Understanding the complex world of Power Purchase Agreements

Amazon, Google and Facebook signed Power Purchase Agreements amounting to 503 MW in Europe (Spain, Denmark and France respectively) last year. They are part of the growing 1.9GW worth of corporate renewable PPAs signed in Europe by 2020 first quarter. 

 

What are PPAs and what is their USP?

The power of Power Purchase Agreement (PPA) or contract is its long-term nature, wherein two parties – a power producer and a customer (who could be a trader, electricity distributor, supplier or a consumer) are working together anywhere between 5 or 20 years. With prices negotiated upfront, there is a better accountability and clarity in this bilateral agreement and is usually customized for specific requests.

Over 130 companies signed Clean energy PPAs in 2020, including tech companies, oil and gas groups and automakers. Together they have gained 23.7GW of renewable energy through various long-term agreements.

Even if electricity is supplied virtually (through a balancing sheet) or physically, PPAs help buyers and suppliers tide over market price risks that are linked with renewable energy plants. Wind energy is definitely more popular, accounting for 85% of corporate PPAs, while the rest 15% were for solar energy.

PPA’s allure for energy developers and Corporate 

Depending on regulation and the market environment, PPAs can be helpful, or binding for the parties involved. Some of the major advantages of a Power Purchase Agreement corporate consumers are:

  • Price lock-in 
  • Lesser dependency on market pricing fluctuations

As for power generators or energy project developers, PPAs offer them a guaranteed ROI on a long-term. PPAs become helpful for project developers to secure financing having a proven ROI.

Other than good business sense, many countries see Power Purchase Agreements (PPAs) to further investment and cover the operational costs of renewable energy plants. For corporates, it could feel like an early market investment opportunity that would reap benefits as the years go by. Plus they are gaining in on their sustainability targets.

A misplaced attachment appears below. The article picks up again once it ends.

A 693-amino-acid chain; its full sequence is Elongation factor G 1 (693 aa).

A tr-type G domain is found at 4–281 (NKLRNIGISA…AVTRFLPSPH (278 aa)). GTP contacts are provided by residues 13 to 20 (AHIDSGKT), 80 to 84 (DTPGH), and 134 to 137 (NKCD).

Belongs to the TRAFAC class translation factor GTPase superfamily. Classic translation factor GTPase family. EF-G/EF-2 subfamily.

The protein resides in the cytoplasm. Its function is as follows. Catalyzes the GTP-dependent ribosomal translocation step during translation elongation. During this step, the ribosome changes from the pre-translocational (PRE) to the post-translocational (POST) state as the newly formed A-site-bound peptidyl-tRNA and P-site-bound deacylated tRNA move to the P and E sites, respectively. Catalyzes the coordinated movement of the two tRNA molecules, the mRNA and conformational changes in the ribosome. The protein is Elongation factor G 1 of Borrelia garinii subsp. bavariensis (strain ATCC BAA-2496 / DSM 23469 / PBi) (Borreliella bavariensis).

Notable among big corporates – Amazon has pledged to source 100% renewable electricity by 2030, with an interim target of 80% by 2024. Google has been sourcing 100% renewable electricity for operations since 2017 and is now in the process of bringing its manufacturers and suppliers along for the transition.

Though PPAs are signed at fixed prices, it invites a larger participation for the electricity market as it can accommodate individual plant operators and electricity consumers. There is an added diplomatic twist as well. By agreeing to a specific supplier from a particular region, large companies or customers are forging long-term relationships with a particular region’s economy.

PPAs are complex

PPAs are lengthy, intricate and complex documents and are not without its disadvantages- the negotiation and future price developments that could end up being negative for one party involved. What clauses you agree to matter, a lot!

The aforementioned tech giants, for instance, and other names are contesting an alleged case of EU state’s ignorance on the deals struck.

The rapid advances in the wind and solar sector also lead to fluctuation in electricity quantities, which could lead a plant operator to having to purchase electricity externally to cater to the agreement or agreeing to financial or physical compensation.

Europe and a Surge in PPAs

Corporates sourcing of renewables is already taking place in over 11 countries in Europe and, as of 2018, corporations have actively sourced over 769 terawatt-hours (TWh) of renewable electricity globally. While Spain, Italy and the UK have secured favourable positions through their policy frameworks, Denmark and Sweden are getting their fair share of attention due to their lowest offer prices for solar, (€31/ MWh), and wind (€29/MWh), respectively.

Other than the global heavyweight mentioned in the beginning, the other companies that are making headlines are the Danish companies Danfoss and Ørsted. They have signed a 10-year fixed corporate power purchase agreement to boost their renewable energy quota. Other significant PPAs are of French industrial gas producer Air Liquide and Vattenfall for a 100GWh PPA. And that of the telecommunications operator Orange’s 20 year PPA with Total. Total has also inked a virtual PPA in Spain with AB InBev, to offset their load elsewhere.

While wind-rich nations such as the UK, Sweden and Norway have had successful PPAs, the strong variation in corporate renewable PPA between the European countries shows the diverse nature of legal and regulatory frameworks in the continent. America is braver by making renewable PPAs ‘commonplace’, by getting 16GW (four fifth of the global tally) worth of PPAs signed in 2019.

At Power Purchase Agreements 2021 virtual conference, we bring together experts from across power generation, distribution and financing landscapes to benchmark the best-practices to navigate the complex world of PPAs. Join the conversation with us!